Leukocyte Adhesion Deficiency


Indications for Testing

  • Child with delayed separation of the umbilical cord/or recurrent infections in whom more common immunodeficiencies have been ruled out
  • Tissue infections with absence of inflammatory cells and high peripheral neutrophil counts

Laboratory Testing

  • Initial screening
    • General immunodeficiency screening
      • CBC with differential
      • Comprehensive metabolic profile
      • Quantitative serum immunoglobulins (IgA, IgG, IgM)
      • Lymphocyte subset analyses – depending on clinical presentation
    • Rule out other diseases associated with immunodeficiency
      • HIV-1,2 testing
      • Plasma cell disorders – monoclonal protein detection, quantitation, and characterization with SPEP, IFE, IgA, IgG, IgM
      • Cystic fibrosis – sweat chloride testing using an accredited cystic fibrosis center
    • Rule out diseases associated with protein losses (eg, protein-losing enteropathy, nephropathy)
  • More specific screening – based on initial screening results
    • Clinical presentation may require multiple immune system investigations (see Immunodeficiency Evaluation algorithms)
    • Definitive diagnosis, prognostication, genetic counseling, and treatment may require genetic testing
    • Complement testing
  • Flow cytometric analysis
    • Assess presence of β2 integrins CD11 and CD18
      • Decreased/absent expression of CD11/CD18 – consistent with leukocyte adhesion deficiency-1 (LAD1)
        • 1-10% expression – 33% survive to age 40
        • >10% expression – mild deficiency; may not be recognized until late teen years
        • No expression – 75% die in infancy unless bone marrow transplant is performed
    • Access presence of CD15 – indicated if LAD2 is suspected
      • Absent expression of CD15 – consistent with LAD2
  • Other testing 
    • Neutrophil rolling, neutrophil adherence – performed only in specialized laboratories
    • Bombay blood group phenotype testing – for LAD2
    • Platelet aggregation – for LAD3
    • Sequence analysis – to define exact molecular defect

Differential Diagnosis

Clinical Background

Leukocyte adhesion deficiency disorders (LAD) are a primary immune deficiency syndromes that affect the leucocyte adhesion process. There are three types of LAD – 1, 2, and 3.  LAD1 is the most common type.


  • Incidence/prevalence – rare
    • LAD1 – most common type
  • Age – usually identified in infancy or early childhood


  • At least 3 types identified
    • LAD1
      • Autosomal recessive
      • Mutation of CD18 gene (ITGB2) – defect in expression of common chain (CD18) of β2 integrin family
    • LAD2
      • Autosomal recessive
      • Mutation of FUCT1 gene (GDP-fucose transporter 1) – defect in fucose metabolism leading to absence of sialyl-Lewis X (sLeX) ligand from phagocytes (CD15a)
    • LAD3
      • Autosomal recessive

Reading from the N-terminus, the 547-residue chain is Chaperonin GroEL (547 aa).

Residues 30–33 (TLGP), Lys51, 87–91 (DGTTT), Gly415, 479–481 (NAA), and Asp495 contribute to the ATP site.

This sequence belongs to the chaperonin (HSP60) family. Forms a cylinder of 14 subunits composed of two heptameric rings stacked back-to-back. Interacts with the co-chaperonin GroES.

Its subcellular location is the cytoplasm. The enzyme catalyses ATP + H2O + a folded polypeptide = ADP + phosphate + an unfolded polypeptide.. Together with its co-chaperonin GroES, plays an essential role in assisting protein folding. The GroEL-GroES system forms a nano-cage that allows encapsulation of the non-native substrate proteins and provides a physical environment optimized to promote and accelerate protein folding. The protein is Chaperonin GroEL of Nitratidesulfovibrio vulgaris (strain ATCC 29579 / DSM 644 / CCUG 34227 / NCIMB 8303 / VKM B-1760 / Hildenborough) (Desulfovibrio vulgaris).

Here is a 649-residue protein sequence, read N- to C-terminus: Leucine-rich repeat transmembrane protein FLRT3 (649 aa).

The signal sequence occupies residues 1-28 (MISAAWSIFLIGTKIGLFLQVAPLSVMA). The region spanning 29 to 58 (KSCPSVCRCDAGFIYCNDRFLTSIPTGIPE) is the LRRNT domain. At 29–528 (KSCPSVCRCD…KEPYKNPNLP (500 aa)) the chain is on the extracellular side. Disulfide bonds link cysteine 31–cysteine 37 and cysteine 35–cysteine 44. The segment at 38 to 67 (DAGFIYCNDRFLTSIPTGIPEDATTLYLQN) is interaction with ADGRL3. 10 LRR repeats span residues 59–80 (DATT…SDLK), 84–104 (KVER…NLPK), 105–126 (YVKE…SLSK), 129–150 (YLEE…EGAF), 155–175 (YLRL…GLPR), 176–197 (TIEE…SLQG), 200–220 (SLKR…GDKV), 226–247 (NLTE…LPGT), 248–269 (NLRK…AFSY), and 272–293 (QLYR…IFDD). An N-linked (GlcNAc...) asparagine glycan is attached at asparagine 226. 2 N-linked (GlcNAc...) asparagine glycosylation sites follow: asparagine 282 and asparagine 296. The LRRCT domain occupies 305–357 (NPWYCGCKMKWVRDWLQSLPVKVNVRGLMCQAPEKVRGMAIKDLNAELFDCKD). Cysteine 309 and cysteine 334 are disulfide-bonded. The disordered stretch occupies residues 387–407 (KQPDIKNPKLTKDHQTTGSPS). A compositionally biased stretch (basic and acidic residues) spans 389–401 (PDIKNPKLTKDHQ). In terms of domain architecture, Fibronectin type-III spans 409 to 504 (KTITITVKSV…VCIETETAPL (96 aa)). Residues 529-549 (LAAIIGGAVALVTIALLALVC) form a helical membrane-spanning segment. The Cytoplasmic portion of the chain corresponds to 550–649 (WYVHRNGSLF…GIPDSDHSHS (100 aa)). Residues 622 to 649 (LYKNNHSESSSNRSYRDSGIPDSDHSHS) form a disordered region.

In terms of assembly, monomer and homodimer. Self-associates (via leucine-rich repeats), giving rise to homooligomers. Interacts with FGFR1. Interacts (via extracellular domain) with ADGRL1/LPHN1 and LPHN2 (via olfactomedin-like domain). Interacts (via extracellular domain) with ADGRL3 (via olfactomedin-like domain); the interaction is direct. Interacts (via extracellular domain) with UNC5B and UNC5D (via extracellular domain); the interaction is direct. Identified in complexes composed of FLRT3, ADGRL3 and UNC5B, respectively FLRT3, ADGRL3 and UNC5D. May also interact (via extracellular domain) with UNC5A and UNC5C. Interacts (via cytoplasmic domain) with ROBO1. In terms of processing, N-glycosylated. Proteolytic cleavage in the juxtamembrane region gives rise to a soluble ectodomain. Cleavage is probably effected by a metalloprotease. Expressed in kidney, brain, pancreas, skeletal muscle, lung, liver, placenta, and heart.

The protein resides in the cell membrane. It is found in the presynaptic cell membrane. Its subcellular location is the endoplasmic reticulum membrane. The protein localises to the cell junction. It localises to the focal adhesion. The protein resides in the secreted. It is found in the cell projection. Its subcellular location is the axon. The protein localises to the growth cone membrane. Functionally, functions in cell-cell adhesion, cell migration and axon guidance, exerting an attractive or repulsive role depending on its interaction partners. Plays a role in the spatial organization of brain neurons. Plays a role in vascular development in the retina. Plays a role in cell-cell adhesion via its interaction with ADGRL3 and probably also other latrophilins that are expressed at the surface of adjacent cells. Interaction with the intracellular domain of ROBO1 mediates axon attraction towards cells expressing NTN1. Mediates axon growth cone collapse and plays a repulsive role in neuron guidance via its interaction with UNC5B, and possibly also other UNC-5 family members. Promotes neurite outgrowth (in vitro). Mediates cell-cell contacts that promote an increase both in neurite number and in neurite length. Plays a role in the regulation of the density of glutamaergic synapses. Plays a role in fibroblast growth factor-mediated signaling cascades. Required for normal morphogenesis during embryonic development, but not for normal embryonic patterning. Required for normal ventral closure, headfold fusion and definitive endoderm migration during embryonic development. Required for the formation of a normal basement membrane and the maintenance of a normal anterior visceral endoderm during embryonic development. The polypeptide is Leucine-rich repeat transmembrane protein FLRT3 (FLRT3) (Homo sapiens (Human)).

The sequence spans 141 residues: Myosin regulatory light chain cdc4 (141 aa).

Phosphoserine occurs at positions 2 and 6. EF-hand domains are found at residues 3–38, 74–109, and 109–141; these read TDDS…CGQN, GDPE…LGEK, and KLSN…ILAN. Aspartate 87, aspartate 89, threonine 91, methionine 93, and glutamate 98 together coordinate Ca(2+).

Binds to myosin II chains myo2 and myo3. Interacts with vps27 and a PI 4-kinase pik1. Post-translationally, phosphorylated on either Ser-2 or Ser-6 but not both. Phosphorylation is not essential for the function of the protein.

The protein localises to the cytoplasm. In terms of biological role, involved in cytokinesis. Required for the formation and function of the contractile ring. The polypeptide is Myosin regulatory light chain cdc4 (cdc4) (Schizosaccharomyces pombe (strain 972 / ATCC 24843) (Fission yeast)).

• Mutation of KINDLIN-3 gene – defect in inside-out signaling of β1, β2, and β3 integrins on leukocytes and platelets


  • LAD involves defects in integrin and selectin expression 
    • Blood neutrophils – the first line of defense against bacterial and fungal infection
    • Blood leukocytes migrate into the site of inflammation
      • Requires expression of P and E selectins on the endothelial cells with their ligands on leukocytes, which requires the family of integrins be present
        • CD18 – essential component of the β2 integrins (CD11a/CD18, CD11b/CD18, and CD11c/CD18)
    • Lack of integrin and selectin expression leads to defective adhesion of neutrophils that in turn leads to increased susceptibility to bacterial and fungal infections

Clinical Presentation

  • LAD1
    • Delayed separation of the umbilical cord
    • Recurrent soft tissue infections/ulcers
    • Chronic periodontitis
    • Marked leukocytosis and neutrophilia
    • Lack of neutrophils and no pus formation at sites of infection
  • LAD2 (very rare)
    • Same features as LAD1 (but no delay in separation of umbilical cord) plus
  • LAD3 (very rare)
    • Same features as LAD1
    • Bleeding tendency

Indications for Laboratory Testing

  • Tests generally appear in the order most useful for common clinical situations
  • Click on number for test-specific information in the ARUP Laboratory Test Directory
Test Name and Number Recommended Use Limitations Follow Up
CBC with Platelet Count and Automated Differential 0040003
Method: Automated Cell Count/Differential

Initial testing to identify abnormalities in neutrophils

Leukocyte Adhesion Deficiency Panel 2004359
Method: Semi-Quantitative Flow Cytometry

Diagnosis of leukocyte adhesion deficiency

Panel includes CD11b, CD15, CD18

Additional Tests Available
Click the plus sign to expand the table of additional tests.
Test Name and NumberComments
Platelet Aggregation Studies 0030160
Method: Qualitative Aggregation